Animal Imagery in the Taming of the Shrew

Topics: The Taming of the Shrew, William Shakespeare, Immanuel Kant Pages: 8 (1887 words) Published: April 25, 2014

According to German philosopher Immanuel Kant, “We can judge the heart of a man by his treatment of animals”. This quote relates to William Shakespeare’s play, The Taming of the Shrew, and its relation to animal imagery. Shakespeare successfully cultivates the development of theme, relationships and character by using animal imagery. Firstly, the imagery used in this play helps to develop themes, such as power and dehumanization. Secondly, animal imagery effectively develops relationships throughout the play, including those between Katherina and Petruchio, as well as Lucentio and Tranio. Thirdly, character development is influenced by animal imagery, as shown through the characters Petruchio, Sly and Bianca. Thus, Shakespeare’s play The Taming of the Shrew definitively progresses the development of theme, relationships and character through the use of animal imagery.

First of all, Shakespeare uses animal imagery to convincingly develop different themes throughout the play. One theme that evolves through the use of animal imagery is dehumanization. An example of this is Petruchio’s soliloque when he confesses his plans to tame Katherina. He mentions, “My falcon now is sharp and passing empty, / And till she stoop she must not be full-gorged, / For then she never looks upon her lure. / Another way I have to man my haggard, / To make her come and know her keeper’s call, / That is, to watch her, as we watch these kites / That bate and beat and will not be obedient” (IV. i. 172-178). Animal imagery is used here by relating Kate to a falcon, specifically one that is wild and untamed. This quotation is significant to the theme of dehumanization because Petruchio is referring to Kate as a falcon, less than human. His actions that he confesses to are to treat her as if she is not a human. When he asserts, “I have to man my haggard” (175), not only is he calling her a wild hawk, but he expressed it like she is his possession, as if he owns her. Therefore it increases the development in the theme of dehumanization in this play. Another theme developed through the use of animal imagery is the theme of power. Right after the wedding of Petruchio and Kate, Petruchio is explaining to the others that he and Kate will not join them for the wedding dinner. He explains, “She is my goods, my chattels; she is my house, / My household-stuff, my field, my barn, / My horse, my ox, my ass, my anything” (III. ii. 223-225). This quotation is significant to the theme of power because Petruchio is demonstrating that Kate is his possession and can be anything that he wants her to be. Specifically at line 225 when he says, “My horse, my ox, my ass, my anything”, it is relevant that animal imagery is successfully used to demonstrate this point of power that Petruchio holds over Kate. The animals listed by Petruchio are all animals that humans use, which hold no power. Horses are used for transportation to take humans wherever they please, and oxes and donkeys are used to transport heavy loads. This shows power because in all of these animals, they are tamed by their owners. The use of “my” in Petruchio’s comment suggests that he owns her and he can control her however he wants. Indeed, the themes in this play are developed by the use of animal imagery. Secondly, the play uses animal imagery to effectively develop relationships. One relationship that evolves using animal imagery is that between Katherina (Kate) and Petruchio, as well as their tendency to be shrewish and inconsiderate to each other arising from their urge to be in power. An example of this is when Kate and Petruchio first meet, when they are having a discussion that is somewhat rude and carries a sexual undertone. The dialogue that is exchanged begins with Katherina proclaiming: KATHERINA:Well tane, and like a buzzard.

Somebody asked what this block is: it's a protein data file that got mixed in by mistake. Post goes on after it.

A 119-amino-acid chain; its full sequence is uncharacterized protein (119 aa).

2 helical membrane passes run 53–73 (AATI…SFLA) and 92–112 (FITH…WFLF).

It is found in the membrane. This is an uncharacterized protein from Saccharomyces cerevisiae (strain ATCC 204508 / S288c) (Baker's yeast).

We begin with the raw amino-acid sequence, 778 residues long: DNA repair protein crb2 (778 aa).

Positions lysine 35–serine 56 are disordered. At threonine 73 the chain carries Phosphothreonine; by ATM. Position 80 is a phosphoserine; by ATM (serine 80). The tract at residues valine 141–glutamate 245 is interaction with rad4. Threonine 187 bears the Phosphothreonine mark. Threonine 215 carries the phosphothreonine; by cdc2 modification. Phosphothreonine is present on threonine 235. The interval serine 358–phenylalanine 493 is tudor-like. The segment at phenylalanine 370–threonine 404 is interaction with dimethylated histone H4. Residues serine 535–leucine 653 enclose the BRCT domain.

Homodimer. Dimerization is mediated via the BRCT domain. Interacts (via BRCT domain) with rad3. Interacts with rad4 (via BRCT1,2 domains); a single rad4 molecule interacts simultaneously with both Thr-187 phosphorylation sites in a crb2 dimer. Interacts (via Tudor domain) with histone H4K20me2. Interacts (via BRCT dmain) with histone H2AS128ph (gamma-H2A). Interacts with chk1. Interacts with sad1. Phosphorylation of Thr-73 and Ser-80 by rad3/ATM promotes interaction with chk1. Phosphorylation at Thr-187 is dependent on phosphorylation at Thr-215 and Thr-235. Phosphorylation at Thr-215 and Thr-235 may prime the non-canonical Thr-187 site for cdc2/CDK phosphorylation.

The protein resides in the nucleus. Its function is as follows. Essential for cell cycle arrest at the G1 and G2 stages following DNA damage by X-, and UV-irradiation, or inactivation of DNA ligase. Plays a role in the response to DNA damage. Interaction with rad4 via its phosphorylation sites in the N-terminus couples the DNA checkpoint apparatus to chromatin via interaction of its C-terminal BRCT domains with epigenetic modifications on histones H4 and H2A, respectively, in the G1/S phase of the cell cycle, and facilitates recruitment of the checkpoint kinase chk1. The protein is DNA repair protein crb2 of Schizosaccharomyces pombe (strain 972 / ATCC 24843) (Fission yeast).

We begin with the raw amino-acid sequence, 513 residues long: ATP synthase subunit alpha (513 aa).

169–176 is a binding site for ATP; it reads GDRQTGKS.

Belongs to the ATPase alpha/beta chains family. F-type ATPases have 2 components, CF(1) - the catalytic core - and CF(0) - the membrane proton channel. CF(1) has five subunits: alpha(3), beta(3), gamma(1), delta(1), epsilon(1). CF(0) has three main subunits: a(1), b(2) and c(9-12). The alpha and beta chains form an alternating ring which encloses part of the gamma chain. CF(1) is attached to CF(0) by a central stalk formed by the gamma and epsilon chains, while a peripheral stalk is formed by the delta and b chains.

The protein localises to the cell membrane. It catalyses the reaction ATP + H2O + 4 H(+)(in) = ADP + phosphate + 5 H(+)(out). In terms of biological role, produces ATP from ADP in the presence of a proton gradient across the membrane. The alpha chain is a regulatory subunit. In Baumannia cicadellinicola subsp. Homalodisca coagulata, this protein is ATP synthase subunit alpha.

PETRUCHIO: O slow-wing’d turtle, shall a buzzard take thee? KATHERINA: Ay, for a turtle, as he takes a buzzard.
PETRUCHIO: Come, come, you wasp! I’faith you are...


Cited: Shakespeare, William. The Taming of the Shrew;. 4th ed. New York: Oxford University Press, 1990. Print.
Phillips, Tazi. "Best Ever Quotes About Animals & Activism." Global Animal. N.p., 13 Dec. 2010. Web. 16 Dec. 2012. .
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